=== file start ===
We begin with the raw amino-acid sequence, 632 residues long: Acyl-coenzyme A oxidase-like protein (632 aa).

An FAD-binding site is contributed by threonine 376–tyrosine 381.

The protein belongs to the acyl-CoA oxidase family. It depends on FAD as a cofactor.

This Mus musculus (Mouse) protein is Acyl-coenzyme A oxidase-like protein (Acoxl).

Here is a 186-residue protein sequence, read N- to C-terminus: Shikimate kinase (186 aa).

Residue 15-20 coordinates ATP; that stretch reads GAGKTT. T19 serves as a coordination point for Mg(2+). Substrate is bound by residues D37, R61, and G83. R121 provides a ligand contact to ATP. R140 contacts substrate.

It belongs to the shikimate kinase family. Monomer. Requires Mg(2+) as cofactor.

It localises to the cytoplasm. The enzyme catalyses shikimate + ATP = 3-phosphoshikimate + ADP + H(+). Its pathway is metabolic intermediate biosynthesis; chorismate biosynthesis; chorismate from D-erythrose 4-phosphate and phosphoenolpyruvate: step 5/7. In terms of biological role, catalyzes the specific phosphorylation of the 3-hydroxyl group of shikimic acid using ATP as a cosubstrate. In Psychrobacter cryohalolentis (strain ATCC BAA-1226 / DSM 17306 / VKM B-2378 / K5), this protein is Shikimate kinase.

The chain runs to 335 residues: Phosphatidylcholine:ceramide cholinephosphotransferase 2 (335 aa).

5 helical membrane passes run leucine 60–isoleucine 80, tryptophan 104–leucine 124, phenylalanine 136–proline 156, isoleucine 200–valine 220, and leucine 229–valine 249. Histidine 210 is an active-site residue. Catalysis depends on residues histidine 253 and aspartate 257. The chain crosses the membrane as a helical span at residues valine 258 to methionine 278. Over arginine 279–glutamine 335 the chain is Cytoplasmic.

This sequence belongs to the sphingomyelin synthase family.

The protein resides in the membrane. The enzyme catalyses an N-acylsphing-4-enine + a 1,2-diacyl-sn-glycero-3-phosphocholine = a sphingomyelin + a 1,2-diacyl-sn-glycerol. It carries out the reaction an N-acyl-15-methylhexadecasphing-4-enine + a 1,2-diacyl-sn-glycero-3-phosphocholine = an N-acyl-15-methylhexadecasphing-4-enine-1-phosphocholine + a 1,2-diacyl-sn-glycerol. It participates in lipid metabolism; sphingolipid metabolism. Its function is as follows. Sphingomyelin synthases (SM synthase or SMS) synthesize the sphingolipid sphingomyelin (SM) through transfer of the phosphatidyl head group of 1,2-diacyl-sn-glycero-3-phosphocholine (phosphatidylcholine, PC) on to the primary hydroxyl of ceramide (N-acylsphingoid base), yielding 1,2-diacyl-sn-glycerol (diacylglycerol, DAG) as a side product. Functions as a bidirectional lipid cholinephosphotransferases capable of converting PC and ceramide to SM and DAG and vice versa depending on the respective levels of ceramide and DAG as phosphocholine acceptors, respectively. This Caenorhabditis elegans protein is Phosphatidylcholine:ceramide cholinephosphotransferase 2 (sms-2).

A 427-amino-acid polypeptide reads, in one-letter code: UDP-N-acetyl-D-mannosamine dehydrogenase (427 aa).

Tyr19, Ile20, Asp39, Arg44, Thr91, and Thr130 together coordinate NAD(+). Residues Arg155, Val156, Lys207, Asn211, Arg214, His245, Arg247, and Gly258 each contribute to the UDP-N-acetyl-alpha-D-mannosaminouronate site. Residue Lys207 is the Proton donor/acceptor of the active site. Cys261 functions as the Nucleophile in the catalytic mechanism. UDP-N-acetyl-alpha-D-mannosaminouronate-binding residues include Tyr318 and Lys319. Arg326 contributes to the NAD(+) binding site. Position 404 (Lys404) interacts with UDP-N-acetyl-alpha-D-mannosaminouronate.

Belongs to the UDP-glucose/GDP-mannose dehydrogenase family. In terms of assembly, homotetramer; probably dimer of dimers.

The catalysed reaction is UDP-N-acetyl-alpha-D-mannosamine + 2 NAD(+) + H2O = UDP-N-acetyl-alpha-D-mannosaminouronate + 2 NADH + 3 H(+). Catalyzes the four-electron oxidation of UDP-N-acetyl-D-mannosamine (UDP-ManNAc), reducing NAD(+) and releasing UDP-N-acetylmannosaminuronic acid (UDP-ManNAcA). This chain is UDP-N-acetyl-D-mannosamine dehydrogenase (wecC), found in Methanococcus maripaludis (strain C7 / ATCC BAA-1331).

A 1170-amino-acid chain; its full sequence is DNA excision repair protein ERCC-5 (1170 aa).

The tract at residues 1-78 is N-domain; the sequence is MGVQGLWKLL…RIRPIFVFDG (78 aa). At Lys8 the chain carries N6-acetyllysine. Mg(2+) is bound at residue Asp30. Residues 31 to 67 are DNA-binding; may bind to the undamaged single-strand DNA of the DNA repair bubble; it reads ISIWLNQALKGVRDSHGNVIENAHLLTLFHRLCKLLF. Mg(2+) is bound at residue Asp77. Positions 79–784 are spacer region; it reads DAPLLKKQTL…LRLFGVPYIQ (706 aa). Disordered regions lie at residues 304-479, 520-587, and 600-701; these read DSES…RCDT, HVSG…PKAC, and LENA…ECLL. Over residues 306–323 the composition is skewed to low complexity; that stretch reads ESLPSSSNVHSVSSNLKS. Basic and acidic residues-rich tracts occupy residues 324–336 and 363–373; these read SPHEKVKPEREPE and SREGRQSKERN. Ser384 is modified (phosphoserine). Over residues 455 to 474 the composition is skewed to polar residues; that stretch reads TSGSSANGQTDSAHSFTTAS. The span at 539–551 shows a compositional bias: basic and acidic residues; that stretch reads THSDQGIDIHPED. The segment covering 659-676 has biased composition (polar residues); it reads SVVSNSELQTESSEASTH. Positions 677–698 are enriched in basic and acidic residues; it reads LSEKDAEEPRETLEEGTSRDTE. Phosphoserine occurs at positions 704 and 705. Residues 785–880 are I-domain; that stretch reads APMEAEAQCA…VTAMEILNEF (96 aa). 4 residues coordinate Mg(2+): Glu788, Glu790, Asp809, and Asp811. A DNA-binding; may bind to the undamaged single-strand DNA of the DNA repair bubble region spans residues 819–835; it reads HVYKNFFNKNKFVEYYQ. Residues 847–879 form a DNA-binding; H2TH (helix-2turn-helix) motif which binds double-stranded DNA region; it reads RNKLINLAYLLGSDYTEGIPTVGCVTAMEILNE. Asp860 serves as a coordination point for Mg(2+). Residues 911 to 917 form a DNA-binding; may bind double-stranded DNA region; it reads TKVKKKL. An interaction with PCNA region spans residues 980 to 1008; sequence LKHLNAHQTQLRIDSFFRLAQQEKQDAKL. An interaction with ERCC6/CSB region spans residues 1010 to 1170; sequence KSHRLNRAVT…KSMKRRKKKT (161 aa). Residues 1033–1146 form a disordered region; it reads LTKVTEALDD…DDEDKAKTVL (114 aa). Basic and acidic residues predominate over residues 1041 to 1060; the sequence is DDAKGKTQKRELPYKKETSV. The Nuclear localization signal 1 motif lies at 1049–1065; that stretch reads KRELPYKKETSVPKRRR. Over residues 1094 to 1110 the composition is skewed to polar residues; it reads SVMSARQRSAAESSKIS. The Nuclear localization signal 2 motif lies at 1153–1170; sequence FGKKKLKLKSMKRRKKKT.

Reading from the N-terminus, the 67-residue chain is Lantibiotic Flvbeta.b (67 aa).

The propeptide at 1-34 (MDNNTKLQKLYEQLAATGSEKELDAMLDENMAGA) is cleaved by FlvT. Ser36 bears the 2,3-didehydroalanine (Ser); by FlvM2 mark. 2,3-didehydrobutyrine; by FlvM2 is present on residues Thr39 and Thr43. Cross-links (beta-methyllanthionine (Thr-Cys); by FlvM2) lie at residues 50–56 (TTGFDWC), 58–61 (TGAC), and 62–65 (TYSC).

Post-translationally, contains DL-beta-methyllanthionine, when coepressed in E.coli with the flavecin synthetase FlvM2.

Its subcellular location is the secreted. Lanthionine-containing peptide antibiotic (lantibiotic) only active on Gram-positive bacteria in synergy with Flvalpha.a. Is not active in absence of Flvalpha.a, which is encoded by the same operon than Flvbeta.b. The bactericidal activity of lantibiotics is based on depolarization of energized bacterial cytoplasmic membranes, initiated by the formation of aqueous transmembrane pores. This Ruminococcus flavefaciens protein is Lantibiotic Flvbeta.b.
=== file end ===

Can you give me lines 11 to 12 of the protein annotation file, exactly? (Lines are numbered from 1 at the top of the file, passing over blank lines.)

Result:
This sequence belongs to the sphingomyelin synthase family.

The protein resides in the membrane. The enzyme catalyses an N-acylsphing-4-enine + a 1,2-diacyl-sn-glycero-3-phosphocholine = a sphingomyelin + a 1,2-diacyl-sn-glycerol. It carries out the reaction an N-acyl-15-methylhexadecasphing-4-enine + a 1,2-diacyl-sn-glycero-3-phosphocholine = an N-acyl-15-methylhexadecasphing-4-enine-1-phosphocholine + a 1,2-diacyl-sn-glycerol. It participates in lipid metabolism; sphingolipid metabolism. Its function is as follows. Sphingomyelin synthases (SM synthase or SMS) synthesize the sphingolipid sphingomyelin (SM) through transfer of the phosphatidyl head group of 1,2-diacyl-sn-glycero-3-phosphocholine (phosphatidylcholine, PC) on to the primary hydroxyl of ceramide (N-acylsphingoid base), yielding 1,2-diacyl-sn-glycerol (diacylglycerol, DAG) as a side product. Functions as a bidirectional lipid cholinephosphotransferases capable of converting PC and ceramide to SM and DAG and vice versa depending on the respective levels of ceramide and DAG as phosphocholine acceptors, respectively. This Caenorhabditis elegans protein is Phosphatidylcholine:ceramide cholinephosphotransferase 2 (sms-2).